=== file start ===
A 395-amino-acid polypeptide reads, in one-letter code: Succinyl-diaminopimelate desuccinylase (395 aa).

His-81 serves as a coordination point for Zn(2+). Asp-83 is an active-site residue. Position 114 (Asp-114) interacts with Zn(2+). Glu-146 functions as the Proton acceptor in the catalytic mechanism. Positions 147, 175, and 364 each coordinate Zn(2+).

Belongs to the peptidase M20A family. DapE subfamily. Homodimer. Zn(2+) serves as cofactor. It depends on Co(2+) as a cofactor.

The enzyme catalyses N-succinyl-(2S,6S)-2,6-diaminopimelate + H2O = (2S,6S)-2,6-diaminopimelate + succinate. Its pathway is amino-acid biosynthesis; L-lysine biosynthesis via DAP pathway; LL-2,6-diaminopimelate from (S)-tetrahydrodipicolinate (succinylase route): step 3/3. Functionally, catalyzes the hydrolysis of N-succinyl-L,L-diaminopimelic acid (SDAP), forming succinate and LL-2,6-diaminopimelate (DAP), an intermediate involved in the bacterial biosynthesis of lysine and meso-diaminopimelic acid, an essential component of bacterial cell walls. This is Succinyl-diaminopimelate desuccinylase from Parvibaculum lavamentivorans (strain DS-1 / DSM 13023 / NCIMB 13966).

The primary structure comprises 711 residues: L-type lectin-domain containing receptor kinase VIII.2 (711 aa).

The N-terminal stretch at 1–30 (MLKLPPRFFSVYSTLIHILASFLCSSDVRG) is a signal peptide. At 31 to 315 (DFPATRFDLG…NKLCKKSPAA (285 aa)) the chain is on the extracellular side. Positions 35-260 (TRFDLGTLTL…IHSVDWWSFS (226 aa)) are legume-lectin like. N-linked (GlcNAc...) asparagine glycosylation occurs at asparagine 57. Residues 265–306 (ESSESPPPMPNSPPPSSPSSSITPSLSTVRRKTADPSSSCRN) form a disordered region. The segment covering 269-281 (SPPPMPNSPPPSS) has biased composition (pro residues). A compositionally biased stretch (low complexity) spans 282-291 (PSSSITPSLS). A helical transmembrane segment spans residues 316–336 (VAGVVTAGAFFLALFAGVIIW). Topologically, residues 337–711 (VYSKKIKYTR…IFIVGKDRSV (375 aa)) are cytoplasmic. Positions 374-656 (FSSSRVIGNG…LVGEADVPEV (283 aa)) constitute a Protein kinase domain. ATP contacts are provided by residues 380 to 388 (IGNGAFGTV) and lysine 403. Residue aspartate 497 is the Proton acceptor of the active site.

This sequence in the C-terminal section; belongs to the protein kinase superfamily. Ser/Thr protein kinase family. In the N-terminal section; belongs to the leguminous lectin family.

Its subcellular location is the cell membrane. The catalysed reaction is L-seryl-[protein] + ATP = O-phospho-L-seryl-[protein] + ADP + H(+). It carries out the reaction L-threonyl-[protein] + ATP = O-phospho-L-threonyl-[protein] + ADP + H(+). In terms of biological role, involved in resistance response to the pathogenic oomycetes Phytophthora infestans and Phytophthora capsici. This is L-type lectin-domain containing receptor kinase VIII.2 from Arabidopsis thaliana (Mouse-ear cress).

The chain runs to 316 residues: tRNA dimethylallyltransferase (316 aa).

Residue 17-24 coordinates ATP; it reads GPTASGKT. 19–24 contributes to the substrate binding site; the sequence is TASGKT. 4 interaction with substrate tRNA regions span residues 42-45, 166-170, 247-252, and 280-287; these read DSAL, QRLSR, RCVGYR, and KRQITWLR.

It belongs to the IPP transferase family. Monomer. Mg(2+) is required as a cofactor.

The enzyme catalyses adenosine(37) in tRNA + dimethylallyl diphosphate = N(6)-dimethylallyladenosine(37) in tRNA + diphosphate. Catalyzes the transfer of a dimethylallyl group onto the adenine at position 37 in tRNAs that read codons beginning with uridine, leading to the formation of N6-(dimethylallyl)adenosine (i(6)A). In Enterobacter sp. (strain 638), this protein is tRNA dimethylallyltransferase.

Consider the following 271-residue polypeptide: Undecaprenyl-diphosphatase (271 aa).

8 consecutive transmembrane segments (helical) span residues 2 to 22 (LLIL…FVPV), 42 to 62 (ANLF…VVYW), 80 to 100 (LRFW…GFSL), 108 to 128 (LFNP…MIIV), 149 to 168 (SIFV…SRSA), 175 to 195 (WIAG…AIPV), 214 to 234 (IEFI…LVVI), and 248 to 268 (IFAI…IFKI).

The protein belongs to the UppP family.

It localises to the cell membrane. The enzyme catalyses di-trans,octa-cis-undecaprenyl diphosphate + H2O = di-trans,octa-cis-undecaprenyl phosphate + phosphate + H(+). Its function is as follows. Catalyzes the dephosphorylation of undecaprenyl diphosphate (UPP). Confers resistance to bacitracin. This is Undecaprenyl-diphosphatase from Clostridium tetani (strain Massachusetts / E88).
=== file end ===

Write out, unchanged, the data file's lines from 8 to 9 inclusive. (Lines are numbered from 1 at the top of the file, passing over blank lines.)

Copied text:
Its subcellular location is the cell membrane. The catalysed reaction is L-seryl-[protein] + ATP = O-phospho-L-seryl-[protein] + ADP + H(+). It carries out the reaction L-threonyl-[protein] + ATP = O-phospho-L-threonyl-[protein] + ADP + H(+). In terms of biological role, involved in resistance response to the pathogenic oomycetes Phytophthora infestans and Phytophthora capsici. This is L-type lectin-domain containing receptor kinase VIII.2 from Arabidopsis thaliana (Mouse-ear cress).

The chain runs to 316 residues: tRNA dimethylallyltransferase (316 aa).